July 22: Letters to the Editor

Dear Editor,

A few weeks ago I was slightly overcharged for a few items purchased at the 5th Street Alpine Porter’s grocery store due to a misleading disconnect between the flyer ad and the shelf sale signs. The amount was insignificant, but I pursued it, in the best spirit of Lovie Whitaker, with the store personnel and the Porters’ headquarters office in Andrews, providing detail –– the ad, receipt, etc. I did not contact the local store manager, which I should have done. I was very pleased to receive a very nice letter from Ky Ellison, Porters’ PR/marketing manager, explaining and apologizing for what had happened. I recognized that the error was inadvertent and not intentional. Having experience dealing with very large data sets, I am well aware that the weekly tasks of adjusting hundreds, if not thousands, of prices for sale items and the alignment with marked shelf prices can lead to occasional slip-ups. I appreciate the Porters  organization’s efforts to reduce them –– as well as all of the support they provide to the communities with which they provide excellent prices and services. They are very generous in voluntarily contributing in many ways to local causes and needs and deserve our gratitude for their essential service in our communities –– something to keep in mind as we see increased food costs in the future stemming from many causes!

Dale Christophersen


Dear Editor,

Now that the unethical and possible criminal behavior of Presidio County officials has resulted in a $2 million jury verdict against the county, it’s time that those involved in this corrupt enterprise resign before they do any more damage to the residents and the tarnished reputation of the county.

A Pecos federal jury recently found that the county and County Treasurer Frances Garcia violated the civil rights of former county Office of Management and Budget Director Katie Sanchez when they abolished the office and her job. All Sanchez did was exercise her civil right to run against Garcia for the office of treasurer, and for that, Garcia and the county retaliated against her, the jury ruled. Sanchez lost her election bid.

In last week’s meeting of the commissioners court, County Attorney Rod Ponton noted that while the county’s liability insurance policy would cover the judgment, it might not cover Mrs. Sanchez’s attorney’s fees, which possibly could come from the general fund, that is, taxpayer’s hard-earned money to the tune of $500,000, Mr. Ponton said. He also called for the resignation of Mrs. Garcia.

It wasn’t just Mrs. Garcia who conspired to retaliate against Mrs. Sanchez. Mrs. Garcia’s amiga and amigo co-conspirators on commissioners court were also part of this effort to violate Mrs. Sanchez’s civil rights.

Commissioners Brenda Silva Bentley, Eloy Aranda, and Jose Cabezuela should also tender their resignations. They took the vote to abolish OMB and Mrs. Sanchez’s employment. Former Commissioner Loretto Vasquez also took the vote, but he is no longer an elected public servant. County Judge Cinderela Guevara voted against abolishing OMB, and current Commissioner Buddy Knight wasn’t on the panel at that time.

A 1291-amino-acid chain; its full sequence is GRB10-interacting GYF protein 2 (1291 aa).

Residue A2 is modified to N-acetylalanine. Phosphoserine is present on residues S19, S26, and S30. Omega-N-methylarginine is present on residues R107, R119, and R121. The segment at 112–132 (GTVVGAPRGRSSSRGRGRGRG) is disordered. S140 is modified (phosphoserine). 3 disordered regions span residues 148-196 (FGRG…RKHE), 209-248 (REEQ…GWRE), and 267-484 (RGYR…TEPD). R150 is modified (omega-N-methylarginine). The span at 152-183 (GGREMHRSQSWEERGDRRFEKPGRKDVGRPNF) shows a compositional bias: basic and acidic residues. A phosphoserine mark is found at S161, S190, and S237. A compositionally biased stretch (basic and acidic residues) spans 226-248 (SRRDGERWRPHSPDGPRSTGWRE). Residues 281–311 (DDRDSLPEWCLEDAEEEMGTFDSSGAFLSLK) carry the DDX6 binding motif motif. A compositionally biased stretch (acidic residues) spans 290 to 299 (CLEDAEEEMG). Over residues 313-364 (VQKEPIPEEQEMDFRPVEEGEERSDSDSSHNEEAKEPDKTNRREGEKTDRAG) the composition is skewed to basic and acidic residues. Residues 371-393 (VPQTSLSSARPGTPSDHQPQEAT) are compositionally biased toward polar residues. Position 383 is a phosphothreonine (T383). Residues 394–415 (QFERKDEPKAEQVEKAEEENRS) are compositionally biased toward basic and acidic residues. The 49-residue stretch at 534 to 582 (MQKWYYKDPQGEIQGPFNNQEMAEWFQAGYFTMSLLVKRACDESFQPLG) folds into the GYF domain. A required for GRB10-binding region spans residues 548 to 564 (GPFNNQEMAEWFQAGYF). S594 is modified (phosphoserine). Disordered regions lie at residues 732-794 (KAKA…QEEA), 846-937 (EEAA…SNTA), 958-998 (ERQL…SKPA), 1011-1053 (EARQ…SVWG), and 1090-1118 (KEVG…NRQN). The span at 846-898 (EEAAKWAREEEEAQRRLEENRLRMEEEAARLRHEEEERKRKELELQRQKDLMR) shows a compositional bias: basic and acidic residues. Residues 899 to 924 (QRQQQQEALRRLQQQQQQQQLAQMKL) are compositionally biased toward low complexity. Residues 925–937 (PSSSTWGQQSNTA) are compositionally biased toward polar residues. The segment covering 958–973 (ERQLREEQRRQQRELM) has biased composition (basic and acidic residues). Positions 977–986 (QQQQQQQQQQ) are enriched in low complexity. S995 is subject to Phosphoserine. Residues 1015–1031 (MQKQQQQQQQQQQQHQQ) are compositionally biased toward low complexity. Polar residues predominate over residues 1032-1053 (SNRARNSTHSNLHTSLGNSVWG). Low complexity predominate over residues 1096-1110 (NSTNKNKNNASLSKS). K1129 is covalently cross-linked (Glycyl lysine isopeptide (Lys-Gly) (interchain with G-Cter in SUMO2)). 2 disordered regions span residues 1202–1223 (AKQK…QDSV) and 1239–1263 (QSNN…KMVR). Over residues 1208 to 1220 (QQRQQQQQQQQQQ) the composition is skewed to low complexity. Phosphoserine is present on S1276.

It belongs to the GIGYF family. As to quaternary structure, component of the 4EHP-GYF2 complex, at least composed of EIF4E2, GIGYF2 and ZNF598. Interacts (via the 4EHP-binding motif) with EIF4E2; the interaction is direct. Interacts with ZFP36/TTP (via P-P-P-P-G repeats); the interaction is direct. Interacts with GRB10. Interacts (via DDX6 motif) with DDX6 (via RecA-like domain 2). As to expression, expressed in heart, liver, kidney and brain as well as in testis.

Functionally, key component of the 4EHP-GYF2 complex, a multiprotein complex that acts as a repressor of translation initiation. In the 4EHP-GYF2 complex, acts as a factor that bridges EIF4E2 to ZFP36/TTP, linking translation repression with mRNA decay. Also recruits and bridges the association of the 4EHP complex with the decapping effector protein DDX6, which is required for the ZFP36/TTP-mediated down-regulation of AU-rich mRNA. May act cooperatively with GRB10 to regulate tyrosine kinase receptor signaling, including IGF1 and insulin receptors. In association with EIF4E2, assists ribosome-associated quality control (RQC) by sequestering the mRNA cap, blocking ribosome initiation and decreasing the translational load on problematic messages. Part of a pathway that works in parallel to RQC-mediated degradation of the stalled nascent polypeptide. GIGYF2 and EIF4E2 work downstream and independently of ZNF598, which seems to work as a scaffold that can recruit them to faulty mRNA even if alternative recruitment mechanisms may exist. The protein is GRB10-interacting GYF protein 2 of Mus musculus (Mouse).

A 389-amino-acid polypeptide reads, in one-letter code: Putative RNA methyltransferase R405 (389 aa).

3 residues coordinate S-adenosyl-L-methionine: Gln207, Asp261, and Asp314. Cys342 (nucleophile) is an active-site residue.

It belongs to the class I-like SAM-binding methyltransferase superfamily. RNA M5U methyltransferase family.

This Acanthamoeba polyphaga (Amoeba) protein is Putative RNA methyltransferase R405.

I say possible criminal behavior, because according to federal court testimony, there were in-person meetings and email exchanges among county employees and elected officials to conspire to dump Mrs. Sanchez.

That’s a violation of the Texas Open Meetings Act, a criminal offense.

The act is in place to keep something like this from happening. All discussions and decisions made by elected public officials must be conducted during an official meeting open to the public and not behind the public’s back.

This matter should now be reviewed by Mr. Ponton and 83rd State Judicial District Attorney Ori White for possible prosecution.

So far, the good people of Presidio County have endured a corrupt former sheriff, former tax assessor-collector, former tax office employee, and former county commissioner, all within the past 30 years. And now this.

If these elected public servants don’t resign and instead seek re-election, let’s make sure these individuals never hold public office again.


Robert Halpern


Dear Editor,

Recently some misinformation has been circulating regarding the Marfa Police Department taking on the federal duties of immigration enforcement. After meeting with Governor Abbott and other chiefs of police and county sheriffs, it is my understanding that the MPD will continue to assist federal agencies as we have done in the past, rather than enforcing federal immigration laws and policies ourselves. As always, the primary objective of the Marfa Police Department will be to protect and to assist the residents of Marfa, Texas through community policing.

A recent increase in human smuggling on the border has revealed that the MPD, like other local law enforcement agencies, is underprepared to handle this influx. Knowing this, Governor Abbott asked all Texas cities and counties to prepare a “wish list” for what personnel and equipment would be necessary to adequately respond to this threat. Like our sister cities and counties, the City of Marfa submitted this wish list, which included personnel, overtime, equipment, vehicles and a new ambulance. The City of Marfa’s list was submitted with Presidio County’s list since the county issued the disaster declaration.

Border security is in the governor’s special session. Should any funds be allocated to the City of Marfa and/or the Marfa PD by the Texas Legislature, it would be up to the Marfa City Council to determine whether or not to accept those funds, and under what circumstances.

If anyone has questions, feel free to call me at 432-295-2613.

Chief Estevan Marquez

Marfa Chief of Police